Also at 10:30 in the morning????

Isn't that WAY too early to show scenes from an 18 rated game...on school holidays???

Sure...TV shows LOVE to claim that game stores are exposing kids to voilent content...when in reality THEY are more responsible for broadcasting REAL violence on TV at a time when families are at the table eating dinner....NEWS is that bad example...

Posted:5 years ago


Sean Arnold Editorial and Content Manager

9 0 0.0
Apparently News stations are the same all across the globe. Zero fact checking what-so-ever, what about his family, or the company he keeps. Was he bullied in school, molested as a child, these are all things that should have been taken into account before taking this story to the airwaves. To blame gaming for anything is just stupid, it's entertainment. Blame his parents because this isn't something that happens overnight this was probably building for a while and MW2 has only been out for a year and a half, plus did they mention that that part of the game can be skipped?? I hate the media yet I am part of it ohh the contradiction.

Posted:5 years ago


Julian Alden-Salter Senior Programmer, Blitz Games Studios

2 0 0.0
The real problem is the general (non gaming) public's assumption that ALL games are for kids. Once the message that computer games are, like any other form of entertainment media, for a wide range of age groups then this problem will just become background noise and anyone pushing it, like they did in this programme, will appear naieve and foolish.

The thing that really pi$$e$ me off is seeing parents buying 15 or 18 rated games for their young child. Makes me wish for reproduction to be licensed.

Posted:5 years ago


JJ Studying Digital Media & Multimedia Technology, London Metropolitan University

12 0 0.0
@Julian Alden-Salter

I completely AGREE with what you've said.

May I drop this one into conversation: MANHUNT 2, this is still the best attack I've seen towards the games industry, because the parents even blamed the game.

One thing to remember is: all news is good news, regarding the media. I guess such a poor show has poor ratings as Jeremy Kyle attracts more viewers. Reporting such excrement has bought more attention to the show.

I'm going to try and find the clip online later, to see if they did a better job than the 'video game addiction' stories from Tonight w/ Trevor McDonald and Panorama!

Posted:5 years ago

I actually wrote to Offcom myself a while back over the Alan Titchmarsh show fiasco.

They wrote back after a week or two and basically said that only the BBC is obliged to be accurate and unbiased in its reporting. So I doubt much is going to come of this.

Here's the reply I recieved if you're interested;

Posted:5 years ago


Darren Adams Managing Director, ChaosTrend

510 1,209 2.4
Tbh, I love it when I hear these bogus stories.

It just goes to show how threatened the television industry feels about the bastard child that is video games. Just like video killed the radio star (lol Buggles) and CD killed the tape, video games will kill television and they know it. These stories/discussions are purposely set up to demonise video games so it keeps all those sad twats on TV in a job.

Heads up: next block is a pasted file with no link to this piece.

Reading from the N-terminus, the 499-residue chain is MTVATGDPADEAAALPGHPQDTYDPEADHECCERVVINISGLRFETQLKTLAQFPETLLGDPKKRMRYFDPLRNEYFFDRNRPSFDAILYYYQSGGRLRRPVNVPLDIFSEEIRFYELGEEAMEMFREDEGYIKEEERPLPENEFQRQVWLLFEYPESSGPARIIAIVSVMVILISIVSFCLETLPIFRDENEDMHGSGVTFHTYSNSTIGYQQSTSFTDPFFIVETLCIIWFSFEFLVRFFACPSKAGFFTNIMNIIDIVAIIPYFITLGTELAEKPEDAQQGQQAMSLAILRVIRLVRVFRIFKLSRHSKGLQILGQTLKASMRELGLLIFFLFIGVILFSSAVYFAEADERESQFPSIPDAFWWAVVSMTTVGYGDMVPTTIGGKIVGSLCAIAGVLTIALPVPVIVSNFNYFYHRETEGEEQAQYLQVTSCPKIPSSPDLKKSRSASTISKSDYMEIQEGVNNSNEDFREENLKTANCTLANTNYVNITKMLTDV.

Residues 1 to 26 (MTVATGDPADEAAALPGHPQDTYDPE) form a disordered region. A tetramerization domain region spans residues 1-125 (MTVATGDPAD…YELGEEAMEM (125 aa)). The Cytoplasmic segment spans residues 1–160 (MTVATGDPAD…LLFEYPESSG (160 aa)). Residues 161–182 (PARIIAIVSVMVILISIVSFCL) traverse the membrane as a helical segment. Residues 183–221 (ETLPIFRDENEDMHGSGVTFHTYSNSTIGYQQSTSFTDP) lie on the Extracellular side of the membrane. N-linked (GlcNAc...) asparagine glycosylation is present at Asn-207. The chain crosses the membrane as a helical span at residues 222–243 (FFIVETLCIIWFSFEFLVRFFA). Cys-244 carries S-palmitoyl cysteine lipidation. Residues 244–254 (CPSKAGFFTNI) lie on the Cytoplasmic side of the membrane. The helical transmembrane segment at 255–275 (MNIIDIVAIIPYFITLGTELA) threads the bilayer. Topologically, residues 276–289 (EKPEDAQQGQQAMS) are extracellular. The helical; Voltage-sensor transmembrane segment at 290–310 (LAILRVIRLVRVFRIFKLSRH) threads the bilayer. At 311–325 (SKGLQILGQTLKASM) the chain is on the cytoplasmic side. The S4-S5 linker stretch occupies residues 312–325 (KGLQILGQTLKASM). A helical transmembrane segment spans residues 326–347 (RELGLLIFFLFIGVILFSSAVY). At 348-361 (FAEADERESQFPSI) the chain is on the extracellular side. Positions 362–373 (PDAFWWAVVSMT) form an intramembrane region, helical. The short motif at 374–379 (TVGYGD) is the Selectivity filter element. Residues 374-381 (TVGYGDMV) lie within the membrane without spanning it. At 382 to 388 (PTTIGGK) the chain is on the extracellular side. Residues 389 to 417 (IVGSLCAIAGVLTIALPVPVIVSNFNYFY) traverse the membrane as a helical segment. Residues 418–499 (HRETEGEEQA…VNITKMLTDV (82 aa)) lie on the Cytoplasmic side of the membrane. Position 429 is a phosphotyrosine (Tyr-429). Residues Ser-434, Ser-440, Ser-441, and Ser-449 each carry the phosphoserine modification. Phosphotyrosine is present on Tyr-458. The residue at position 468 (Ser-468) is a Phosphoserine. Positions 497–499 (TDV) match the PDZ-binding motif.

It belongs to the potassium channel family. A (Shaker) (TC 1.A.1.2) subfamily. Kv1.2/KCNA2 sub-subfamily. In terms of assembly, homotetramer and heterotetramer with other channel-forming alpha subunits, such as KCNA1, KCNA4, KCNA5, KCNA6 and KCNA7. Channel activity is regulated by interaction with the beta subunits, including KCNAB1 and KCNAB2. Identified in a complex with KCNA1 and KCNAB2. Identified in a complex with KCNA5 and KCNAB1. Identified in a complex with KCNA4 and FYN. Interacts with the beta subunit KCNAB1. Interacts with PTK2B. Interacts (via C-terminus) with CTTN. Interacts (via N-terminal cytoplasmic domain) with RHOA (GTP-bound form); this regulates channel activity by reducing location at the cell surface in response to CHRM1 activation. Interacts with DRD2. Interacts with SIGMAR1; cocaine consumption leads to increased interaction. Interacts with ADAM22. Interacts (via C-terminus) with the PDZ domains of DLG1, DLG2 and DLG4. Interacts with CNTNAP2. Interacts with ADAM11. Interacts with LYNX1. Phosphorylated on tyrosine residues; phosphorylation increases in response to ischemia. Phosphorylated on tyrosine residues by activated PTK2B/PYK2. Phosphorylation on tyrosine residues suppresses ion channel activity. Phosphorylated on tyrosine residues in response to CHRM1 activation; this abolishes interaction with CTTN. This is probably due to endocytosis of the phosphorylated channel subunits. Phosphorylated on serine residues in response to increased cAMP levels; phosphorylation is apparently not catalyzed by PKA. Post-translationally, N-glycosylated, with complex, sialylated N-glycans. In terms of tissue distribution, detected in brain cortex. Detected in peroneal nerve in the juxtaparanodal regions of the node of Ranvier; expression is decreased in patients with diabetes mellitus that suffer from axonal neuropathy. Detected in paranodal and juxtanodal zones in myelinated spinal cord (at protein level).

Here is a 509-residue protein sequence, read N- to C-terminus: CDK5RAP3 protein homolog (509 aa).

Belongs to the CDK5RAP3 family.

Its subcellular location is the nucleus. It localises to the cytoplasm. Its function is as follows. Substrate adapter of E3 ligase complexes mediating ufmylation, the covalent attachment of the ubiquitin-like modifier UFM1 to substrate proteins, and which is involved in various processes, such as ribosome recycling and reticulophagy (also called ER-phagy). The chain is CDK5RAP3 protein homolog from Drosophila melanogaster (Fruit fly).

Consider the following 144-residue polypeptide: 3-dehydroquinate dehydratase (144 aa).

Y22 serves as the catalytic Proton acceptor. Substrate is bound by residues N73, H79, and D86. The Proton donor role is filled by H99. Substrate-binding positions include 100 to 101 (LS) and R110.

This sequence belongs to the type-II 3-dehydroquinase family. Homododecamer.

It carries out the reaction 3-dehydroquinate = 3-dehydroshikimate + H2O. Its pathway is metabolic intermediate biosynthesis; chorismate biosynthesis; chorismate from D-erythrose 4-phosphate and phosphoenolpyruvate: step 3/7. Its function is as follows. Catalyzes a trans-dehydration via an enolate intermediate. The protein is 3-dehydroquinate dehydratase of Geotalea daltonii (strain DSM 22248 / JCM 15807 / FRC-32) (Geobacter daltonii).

Lol, do you think Anne Diamond or Matthew Wright could get a job doing anything else than peddling crap on the airwaves? Yea my thoughts exactly; two cheeseburgers and fries please Anne. :D

Edited 1 times. Last edit by Darren Adams on 18th April 2011 7:00pm

Posted:5 years ago


Doug McFarlane Co-Owner, KodeSource

44 42 1.0
It's funny how you don't see the reverse of this discussion. I bet somebody could create a study claiming that violent video games actually reduces physical violence, because it is a method for people to 'vent' their frustrations. Of course the same level of diligency should be used for this research! ;)

So, instead of opening fire at a pizza parlour, they release some steam with a frag-fest playing Modern Warfare.

Edited 1 times. Last edit by Doug McFarlane on 18th April 2011 9:30pm

Posted:5 years ago


Gregory Keenan

102 11 0.1
Gun licensing laws in this country mean that you cant have an Automatic weapon, so to get a machine gun (Automatic weapon) you have to have been supplied or have strong criminal links.

Im not an expert/know much at all about psychology but im fairly sure if you are that deeply embedded in criminality - it takes more than just a game to push you into it.

Posted:5 years ago


Benjamin Seeberger Writer/Translator

28 18 0.6
I'm just curious --- is it even possible to prosecute parents for purchasing mature-rated games for their children? Not that that wouldn't stop some parent from purchasing the game and then claiming it as his or her own, but the question persists if legality would even pursue that course of action.

Posted:5 years ago


Doug Paras

117 61 0.5
Ok so now its video games not being in a gang that they are acting violent?

Posted:5 years ago


Joe Winkler trained retail salesman, Expert

179 5 0.0
Many years ago I learned that the media is just another propaganda factory. There was an italian kid (I think age about 15) that murdered his parents with a katana. The Katana was a gift from his father. And the RTL2 news blamed his favorite video game at that time, wich was Final Fantasy 8. After showing the intro (yes the swordfight), they also showed "ingame" footage.
Problem with the ingame footage was that it wasn“t even FF8! They just showed "Zombie Revenge" (Dreamcast) and said that THIS is Final Fantasy.